¶11 On appeal, Lumea does not dispute that Arizona Revised Statutes ("A.R.S.") section 12-1584(A) (2003) permits ACE to garnish any amount that Lumea showed was "owed" to Easy at the time the writ was served. Because ACE sought relief based on the amount stated in Lumea's answer, ACE is entitled to judgment for the amount shown.

¶12 Lumea contends that its answer "did not state that Lumea owed $4,692,303.71 to Easy at the time of the writ." We disagree. Lumea's answer states, in pertinent part:

2. Was Garnishee indebted to or otherwise in possession of monies of either of the Judgment debtors at the time the Writ was served?
YES ___No
3. What is the total amount of indebtedness or monies of either of the Judgment Debtors in the possession of the Garnishee at the time the Writ was served?
4. What is the total amount of indebtedness or monies of either of the Judgment Debtors withheld by the Garnishee pursuant to the Writ? $100,000.00
5. What is the amount of indebtedness or monies of either of the Judgment Debtors not withheld by the Garnishee, and the reason for not withholding?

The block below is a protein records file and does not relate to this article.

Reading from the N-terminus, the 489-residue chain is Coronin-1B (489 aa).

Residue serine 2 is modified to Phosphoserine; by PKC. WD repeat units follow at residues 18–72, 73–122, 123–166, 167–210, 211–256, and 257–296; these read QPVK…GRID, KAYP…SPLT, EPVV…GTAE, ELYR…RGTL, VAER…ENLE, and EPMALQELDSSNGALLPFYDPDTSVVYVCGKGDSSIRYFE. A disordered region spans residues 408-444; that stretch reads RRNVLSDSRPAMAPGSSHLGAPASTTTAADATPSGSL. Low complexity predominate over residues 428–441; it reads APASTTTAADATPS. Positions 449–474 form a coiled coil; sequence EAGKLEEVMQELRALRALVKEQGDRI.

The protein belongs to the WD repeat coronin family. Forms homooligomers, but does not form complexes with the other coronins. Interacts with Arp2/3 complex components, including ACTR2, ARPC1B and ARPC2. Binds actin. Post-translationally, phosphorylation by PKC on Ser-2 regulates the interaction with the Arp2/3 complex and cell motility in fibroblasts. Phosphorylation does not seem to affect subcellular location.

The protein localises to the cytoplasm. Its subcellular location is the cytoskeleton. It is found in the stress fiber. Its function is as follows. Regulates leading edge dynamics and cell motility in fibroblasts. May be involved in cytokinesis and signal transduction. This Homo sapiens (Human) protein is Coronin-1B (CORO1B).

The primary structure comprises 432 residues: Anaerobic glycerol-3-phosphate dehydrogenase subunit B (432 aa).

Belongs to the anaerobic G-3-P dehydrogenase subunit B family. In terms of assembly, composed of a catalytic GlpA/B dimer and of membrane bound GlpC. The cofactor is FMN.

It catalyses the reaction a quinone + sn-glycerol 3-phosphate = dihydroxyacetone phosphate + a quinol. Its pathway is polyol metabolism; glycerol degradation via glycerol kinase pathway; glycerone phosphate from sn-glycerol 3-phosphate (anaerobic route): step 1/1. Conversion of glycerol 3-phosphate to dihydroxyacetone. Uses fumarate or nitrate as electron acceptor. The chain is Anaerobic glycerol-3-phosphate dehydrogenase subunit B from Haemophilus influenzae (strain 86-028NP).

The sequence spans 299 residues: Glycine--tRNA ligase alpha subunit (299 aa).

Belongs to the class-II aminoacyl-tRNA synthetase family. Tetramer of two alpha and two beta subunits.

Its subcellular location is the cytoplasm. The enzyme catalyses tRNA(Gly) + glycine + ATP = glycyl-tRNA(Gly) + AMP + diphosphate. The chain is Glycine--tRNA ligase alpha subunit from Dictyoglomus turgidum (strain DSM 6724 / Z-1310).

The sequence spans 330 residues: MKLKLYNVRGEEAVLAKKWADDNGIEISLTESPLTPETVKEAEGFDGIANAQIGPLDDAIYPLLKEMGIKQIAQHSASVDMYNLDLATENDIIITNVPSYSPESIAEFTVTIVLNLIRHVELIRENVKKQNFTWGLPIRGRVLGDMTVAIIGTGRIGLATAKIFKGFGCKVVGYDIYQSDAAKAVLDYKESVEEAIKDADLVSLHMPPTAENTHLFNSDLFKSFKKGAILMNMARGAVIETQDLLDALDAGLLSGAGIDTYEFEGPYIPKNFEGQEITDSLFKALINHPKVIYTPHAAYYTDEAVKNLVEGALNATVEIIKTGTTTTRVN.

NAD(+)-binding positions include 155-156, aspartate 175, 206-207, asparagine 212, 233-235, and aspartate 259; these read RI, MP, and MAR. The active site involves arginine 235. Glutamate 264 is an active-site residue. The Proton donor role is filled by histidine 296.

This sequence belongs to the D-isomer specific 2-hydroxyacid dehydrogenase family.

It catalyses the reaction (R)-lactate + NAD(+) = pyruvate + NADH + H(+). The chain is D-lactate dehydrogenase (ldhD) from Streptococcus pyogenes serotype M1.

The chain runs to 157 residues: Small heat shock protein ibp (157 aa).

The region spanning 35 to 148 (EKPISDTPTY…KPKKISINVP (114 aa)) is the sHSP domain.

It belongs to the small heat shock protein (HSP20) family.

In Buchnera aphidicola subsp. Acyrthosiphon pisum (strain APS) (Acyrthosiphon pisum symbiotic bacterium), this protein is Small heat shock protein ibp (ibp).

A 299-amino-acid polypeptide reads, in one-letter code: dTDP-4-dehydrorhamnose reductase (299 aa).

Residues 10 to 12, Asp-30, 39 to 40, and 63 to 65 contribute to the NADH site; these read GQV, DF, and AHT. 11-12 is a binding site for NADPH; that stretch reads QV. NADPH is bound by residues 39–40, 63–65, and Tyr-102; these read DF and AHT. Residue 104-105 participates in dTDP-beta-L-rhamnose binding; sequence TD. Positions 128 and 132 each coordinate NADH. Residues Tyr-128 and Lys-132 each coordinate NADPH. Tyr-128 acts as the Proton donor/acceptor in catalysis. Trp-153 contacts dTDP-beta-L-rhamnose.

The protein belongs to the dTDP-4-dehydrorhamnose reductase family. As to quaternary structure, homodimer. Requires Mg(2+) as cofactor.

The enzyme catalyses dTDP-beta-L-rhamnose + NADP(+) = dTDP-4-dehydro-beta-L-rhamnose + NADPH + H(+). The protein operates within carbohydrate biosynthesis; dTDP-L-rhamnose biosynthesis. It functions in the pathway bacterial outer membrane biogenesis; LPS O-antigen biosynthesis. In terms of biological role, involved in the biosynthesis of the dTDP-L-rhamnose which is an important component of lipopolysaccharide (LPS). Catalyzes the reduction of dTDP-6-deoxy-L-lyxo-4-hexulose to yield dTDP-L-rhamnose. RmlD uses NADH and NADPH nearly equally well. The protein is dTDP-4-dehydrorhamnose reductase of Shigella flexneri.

A. Amount of Indebtedness $0 ($4,592,303.71)
B. Reason for not withholding: NOT YET DUE by [illegible signature]

¶13 A plain reading of the answer belies Lumea's claim that it admitted only $100,000 was subject to the writ. In Question 3, Lumea asserted it owed Easy $4,692,303.71. Of this amount, Lumea said it was withholding $100,000 (Question #4). As for debt "not withheld," Lumea stated that the remaining balance of "$4,592,303.71" was "NOT YET DUE" (Question 5). Although, Lumea now argues that "NOT YET DUE" meant "did not owe" and "may never owe," such an interpretation is directly contradicted by the answer to Question 3. Lumea has never argued that the amount stated in Question 3 was incorrect; nor did it seek to amend its answer to reflect a different amount.